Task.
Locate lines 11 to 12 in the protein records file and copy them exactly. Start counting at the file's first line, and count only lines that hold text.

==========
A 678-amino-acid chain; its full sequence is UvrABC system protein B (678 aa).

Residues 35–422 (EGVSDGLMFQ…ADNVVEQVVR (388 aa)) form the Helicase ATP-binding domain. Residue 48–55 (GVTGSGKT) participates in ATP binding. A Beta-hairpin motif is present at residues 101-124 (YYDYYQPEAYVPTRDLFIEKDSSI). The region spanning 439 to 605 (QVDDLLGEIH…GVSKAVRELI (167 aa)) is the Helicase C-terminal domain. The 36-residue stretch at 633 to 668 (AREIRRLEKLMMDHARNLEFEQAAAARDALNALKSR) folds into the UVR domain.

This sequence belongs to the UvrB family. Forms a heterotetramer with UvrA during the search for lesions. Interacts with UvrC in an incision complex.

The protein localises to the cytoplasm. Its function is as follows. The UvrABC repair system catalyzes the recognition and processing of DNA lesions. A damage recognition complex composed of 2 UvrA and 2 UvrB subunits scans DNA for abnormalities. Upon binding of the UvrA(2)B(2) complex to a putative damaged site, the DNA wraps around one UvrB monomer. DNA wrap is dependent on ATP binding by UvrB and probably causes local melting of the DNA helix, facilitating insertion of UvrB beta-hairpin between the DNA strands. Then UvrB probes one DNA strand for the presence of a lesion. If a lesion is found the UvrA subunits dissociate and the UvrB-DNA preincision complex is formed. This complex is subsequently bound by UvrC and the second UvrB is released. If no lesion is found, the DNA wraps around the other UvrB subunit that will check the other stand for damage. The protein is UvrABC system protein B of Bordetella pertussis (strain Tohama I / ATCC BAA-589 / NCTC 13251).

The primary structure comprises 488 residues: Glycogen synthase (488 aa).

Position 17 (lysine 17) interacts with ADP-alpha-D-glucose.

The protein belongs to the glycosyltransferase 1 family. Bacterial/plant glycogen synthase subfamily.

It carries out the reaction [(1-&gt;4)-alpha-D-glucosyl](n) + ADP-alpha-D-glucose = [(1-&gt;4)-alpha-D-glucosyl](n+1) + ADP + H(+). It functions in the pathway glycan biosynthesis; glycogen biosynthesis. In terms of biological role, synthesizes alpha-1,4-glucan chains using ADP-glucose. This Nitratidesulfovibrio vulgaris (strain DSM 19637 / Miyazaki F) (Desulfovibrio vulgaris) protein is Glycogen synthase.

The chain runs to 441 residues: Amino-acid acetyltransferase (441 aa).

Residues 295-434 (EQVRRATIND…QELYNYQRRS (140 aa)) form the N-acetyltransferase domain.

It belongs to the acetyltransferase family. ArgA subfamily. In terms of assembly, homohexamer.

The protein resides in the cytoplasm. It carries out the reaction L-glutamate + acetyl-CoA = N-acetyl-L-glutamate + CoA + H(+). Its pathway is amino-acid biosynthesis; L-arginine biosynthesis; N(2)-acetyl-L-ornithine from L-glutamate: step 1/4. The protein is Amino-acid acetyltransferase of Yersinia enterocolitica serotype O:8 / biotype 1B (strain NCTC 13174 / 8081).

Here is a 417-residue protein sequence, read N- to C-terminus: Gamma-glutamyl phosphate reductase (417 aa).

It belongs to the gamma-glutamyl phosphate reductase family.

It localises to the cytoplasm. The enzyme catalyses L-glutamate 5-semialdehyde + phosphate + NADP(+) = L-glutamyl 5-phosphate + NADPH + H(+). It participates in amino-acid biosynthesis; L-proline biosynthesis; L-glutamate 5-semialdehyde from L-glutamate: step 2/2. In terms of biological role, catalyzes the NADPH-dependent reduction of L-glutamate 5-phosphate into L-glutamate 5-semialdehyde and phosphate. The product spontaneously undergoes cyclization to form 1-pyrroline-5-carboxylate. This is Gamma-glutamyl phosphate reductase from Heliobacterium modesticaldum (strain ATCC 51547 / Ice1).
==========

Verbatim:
It belongs to the acetyltransferase family. ArgA subfamily. In terms of assembly, homohexamer.

The protein resides in the cytoplasm. It carries out the reaction L-glutamate + acetyl-CoA = N-acetyl-L-glutamate + CoA + H(+). Its pathway is amino-acid biosynthesis; L-arginine biosynthesis; N(2)-acetyl-L-ornithine from L-glutamate: step 1/4. The protein is Amino-acid acetyltransferase of Yersinia enterocolitica serotype O:8 / biotype 1B (strain NCTC 13174 / 8081).